To reiterate, if the advisor aims at short-term profits, the optimization period should be relatively short. Conversely, if the advisor works with positions that are held open for longer periods of time (1-3 hours), then your optimization period has to be longer, since your advisor in this case is more sensitive to any changes in the market and in its direction, as well as to its trends; and so a more extensive period of time has to be captured for your optimization and testing.
To optimize the advisor, you need to click on “Expert Properties” and select those parameters that you need to optimize. In our example, as some of the parameters have already been optimized, they are concealed. We’ve left the stop-loss and take-profit parameters, and we’ll use those. We need to check them off. We then need to input values for the “Start”, “Step”, and “Stop” fields. Naturally, you have to understand what these parameters represent and the ranges within which their values can fall. For example, for the size of the take-profit parameter, you can try setting a low of 10 points and a high of 100, while the step parameter can be set to “1”. You can set the size of the stop-loss parameter to a low of 5 points and a high of 200 points, and the step to 1.
If there are many parameters that have to be optimized, you can do it in several stages. For example, you can first optimize your take-profit parameter. Once the required values are entered, you can uncheck the take-profit parameter and proceed to optimize the stop-loss parameter. This will allow you to speed up the optimization process. The more parameters you select for your optimization, the longer the process will take.
You click on OK and select your optimization period. You then need to select the optimization model. We recommend going with the “control points” model, as the “every tick” model will take too long. Check off the optimization box. Finally - and this is important - you need to set the spread. You can use the current spread, or you can use the average spread for your broker, which you typically determine by observing how your broker works or by using certain indicators with that broker.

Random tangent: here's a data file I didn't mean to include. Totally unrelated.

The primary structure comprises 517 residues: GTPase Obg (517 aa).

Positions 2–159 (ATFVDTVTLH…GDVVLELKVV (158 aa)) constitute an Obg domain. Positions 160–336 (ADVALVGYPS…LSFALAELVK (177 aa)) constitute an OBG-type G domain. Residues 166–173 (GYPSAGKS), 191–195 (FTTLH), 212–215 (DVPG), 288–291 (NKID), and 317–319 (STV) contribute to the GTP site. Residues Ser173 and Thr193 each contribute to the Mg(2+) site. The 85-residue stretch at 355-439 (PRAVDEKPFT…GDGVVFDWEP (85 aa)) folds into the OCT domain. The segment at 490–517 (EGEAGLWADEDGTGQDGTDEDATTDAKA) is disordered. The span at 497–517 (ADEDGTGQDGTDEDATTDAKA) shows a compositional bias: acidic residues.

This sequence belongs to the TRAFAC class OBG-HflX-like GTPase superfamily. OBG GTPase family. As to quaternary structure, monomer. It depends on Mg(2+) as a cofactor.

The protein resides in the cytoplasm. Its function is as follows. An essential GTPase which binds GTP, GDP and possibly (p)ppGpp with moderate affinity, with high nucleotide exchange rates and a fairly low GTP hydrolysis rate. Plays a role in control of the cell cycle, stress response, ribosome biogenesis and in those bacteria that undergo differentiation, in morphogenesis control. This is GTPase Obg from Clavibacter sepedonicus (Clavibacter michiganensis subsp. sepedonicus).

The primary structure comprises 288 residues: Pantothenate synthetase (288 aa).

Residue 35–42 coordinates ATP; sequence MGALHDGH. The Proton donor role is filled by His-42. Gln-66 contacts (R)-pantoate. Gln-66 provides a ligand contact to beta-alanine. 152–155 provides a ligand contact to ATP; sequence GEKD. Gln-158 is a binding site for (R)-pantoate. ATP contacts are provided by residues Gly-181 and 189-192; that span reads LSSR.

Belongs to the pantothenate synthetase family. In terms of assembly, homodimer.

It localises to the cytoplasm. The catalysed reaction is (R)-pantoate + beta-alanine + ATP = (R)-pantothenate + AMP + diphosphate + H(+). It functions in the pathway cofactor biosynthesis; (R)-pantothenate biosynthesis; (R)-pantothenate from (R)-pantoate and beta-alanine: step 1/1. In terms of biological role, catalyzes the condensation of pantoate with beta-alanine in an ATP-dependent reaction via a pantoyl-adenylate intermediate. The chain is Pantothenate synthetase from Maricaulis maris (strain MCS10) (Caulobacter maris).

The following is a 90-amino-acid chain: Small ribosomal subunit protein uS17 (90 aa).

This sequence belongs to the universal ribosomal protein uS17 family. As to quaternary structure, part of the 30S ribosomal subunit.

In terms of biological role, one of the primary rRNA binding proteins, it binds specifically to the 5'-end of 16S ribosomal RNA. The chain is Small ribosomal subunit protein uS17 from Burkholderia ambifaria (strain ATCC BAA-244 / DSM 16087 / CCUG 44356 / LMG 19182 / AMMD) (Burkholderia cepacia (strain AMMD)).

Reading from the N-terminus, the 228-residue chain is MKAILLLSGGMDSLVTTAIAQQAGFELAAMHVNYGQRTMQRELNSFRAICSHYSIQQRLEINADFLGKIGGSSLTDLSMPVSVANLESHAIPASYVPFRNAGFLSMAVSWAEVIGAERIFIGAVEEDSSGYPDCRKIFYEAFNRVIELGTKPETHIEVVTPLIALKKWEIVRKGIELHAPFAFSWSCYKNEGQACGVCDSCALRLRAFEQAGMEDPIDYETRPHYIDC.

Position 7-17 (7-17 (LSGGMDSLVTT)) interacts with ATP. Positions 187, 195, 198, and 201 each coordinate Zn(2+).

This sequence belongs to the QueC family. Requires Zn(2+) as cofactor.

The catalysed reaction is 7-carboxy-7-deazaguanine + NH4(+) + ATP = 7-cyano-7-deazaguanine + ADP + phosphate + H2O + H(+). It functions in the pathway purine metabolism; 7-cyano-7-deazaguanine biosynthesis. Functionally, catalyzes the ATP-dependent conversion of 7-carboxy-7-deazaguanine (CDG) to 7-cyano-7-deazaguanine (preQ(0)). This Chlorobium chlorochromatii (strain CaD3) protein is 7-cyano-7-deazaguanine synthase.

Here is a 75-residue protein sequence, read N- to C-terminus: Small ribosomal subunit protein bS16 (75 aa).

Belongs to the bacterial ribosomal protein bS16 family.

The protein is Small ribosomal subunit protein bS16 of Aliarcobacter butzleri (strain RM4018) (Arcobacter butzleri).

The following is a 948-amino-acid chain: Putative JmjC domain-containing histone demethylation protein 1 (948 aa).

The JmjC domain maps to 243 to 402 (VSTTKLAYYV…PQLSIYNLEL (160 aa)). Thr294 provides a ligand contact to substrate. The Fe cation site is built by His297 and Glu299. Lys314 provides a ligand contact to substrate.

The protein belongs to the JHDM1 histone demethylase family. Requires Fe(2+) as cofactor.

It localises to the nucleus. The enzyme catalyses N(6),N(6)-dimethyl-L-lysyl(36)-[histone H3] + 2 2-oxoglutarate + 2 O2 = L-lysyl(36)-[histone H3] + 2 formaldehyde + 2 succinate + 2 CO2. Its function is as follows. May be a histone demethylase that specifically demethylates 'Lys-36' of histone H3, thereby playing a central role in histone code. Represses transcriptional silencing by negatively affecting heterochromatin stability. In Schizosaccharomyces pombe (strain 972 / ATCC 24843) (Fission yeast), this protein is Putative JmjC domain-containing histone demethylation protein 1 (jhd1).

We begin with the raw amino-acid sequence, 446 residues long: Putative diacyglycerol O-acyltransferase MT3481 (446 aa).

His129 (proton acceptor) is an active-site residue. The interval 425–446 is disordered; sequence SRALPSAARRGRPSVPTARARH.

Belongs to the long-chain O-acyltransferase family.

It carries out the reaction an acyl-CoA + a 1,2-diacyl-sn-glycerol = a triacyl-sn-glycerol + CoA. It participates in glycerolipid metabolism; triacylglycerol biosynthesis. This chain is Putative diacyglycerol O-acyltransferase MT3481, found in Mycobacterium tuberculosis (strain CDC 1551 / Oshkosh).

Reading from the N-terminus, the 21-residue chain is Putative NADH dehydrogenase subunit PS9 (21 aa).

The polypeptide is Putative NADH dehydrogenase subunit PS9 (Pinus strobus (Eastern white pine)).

You can now click on “Start”. There is an Optimization Results tab. If you click on this tab and then right-click to remove “Skip useless results”, the checkmark will disappear, which will allow you to see both positive and negative results. The optimization process has now begun. You can sort the profit column by size. In our example, we can see our maximum profit based on the parameters that use a take-profit of 38 and a stop-loss of 11. Once the optimization process is over, you will be able to view your optimization results - in this case, our optimization results.
In our example, the optimization process was stopped, but we can still review the optimization results, bearing in mind that they are incomplete. The top result shows a very high profit, but the drawdown level also appears to be high. It’s best to aim at optimal results. Based on the optimization results that were generated, the second choice from the top is the optimal one: the profit is quite high, but the drawdown number, at some 4%, is also very acceptable.
Double-clicking on the results will cause the values used to generate these results to automatically populate the parameters of the expert advisor. So if you want to use the values for a certain result as your parameters, you need only double-click on them. You can now run a test using these parameters. At this point, it is better to use the “every tick” model. Be sure to use the same period. There’s also a little trick that can be used: you can set aside a small period of time, e.g. 2-3 months (typically the last 2-3 months), during which no optimization is done; you then do your testing based on these 2-3 months. This makes it possible for you to gauge how well your optimized advisor performs over a period that has not been covered by the optimization. You click on “Start”, and you can now review the test results based on these parameters. You can also review the graph; in our case, it shows us that our advisor is performing well with the parameters that have been selected, and that the graph is an upward one. Once the testing is over, you can save the results by right-clicking with your mouse and then selecting “Save as Report”. Multiple reports can be saved. You can review them, select the one that shows the best results, and use it in your trading.